U.S. banks’ business loans are on pace to overtake residential mortgages for the first time since the 1980s. Commercial and industrial loans increased 8.5 percent in the first quarter from the year-ago period and accounted for about 21 percent of outstanding loan balances at U.S. banks, the highest level in 13 years, according to FDIC data released May 27. If they continue increasing at this pace over the next year, business loans would overtake residential mortgages at banks for the first time since 1988. In the first quarter, residential mortgage loans outstanding at U.S. banks increased 1.7 percent. Corporations generally kept their balance sheets in better order than consumers during the recession and are now more eager to borrow to fund expansion. Manufacturers, retailers, and other big companies have ramped up borrowing in recent months to get ahead of an expected rise in interest rates. “People borrow when they feel they have the capacity to repay debt, and the comfort level of both businesses and consumer is increasing,” says James Chessen, chief economist of the American Bankers Association.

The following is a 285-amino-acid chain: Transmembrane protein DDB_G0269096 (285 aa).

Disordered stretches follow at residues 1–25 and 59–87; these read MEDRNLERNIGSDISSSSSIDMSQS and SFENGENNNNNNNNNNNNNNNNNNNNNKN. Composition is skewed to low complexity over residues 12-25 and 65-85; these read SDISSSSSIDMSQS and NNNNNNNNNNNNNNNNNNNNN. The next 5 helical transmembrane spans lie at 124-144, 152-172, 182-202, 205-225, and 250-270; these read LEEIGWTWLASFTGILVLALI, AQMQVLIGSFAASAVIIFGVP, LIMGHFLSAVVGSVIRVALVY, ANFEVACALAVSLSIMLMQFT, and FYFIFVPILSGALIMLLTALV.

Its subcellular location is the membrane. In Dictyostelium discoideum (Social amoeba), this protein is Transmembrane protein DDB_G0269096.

Another possible reason for the change in the residential mortgages trend is the huge increase in compliance costs and regulatory requirements on residential mortgage lenders. See our post on this here.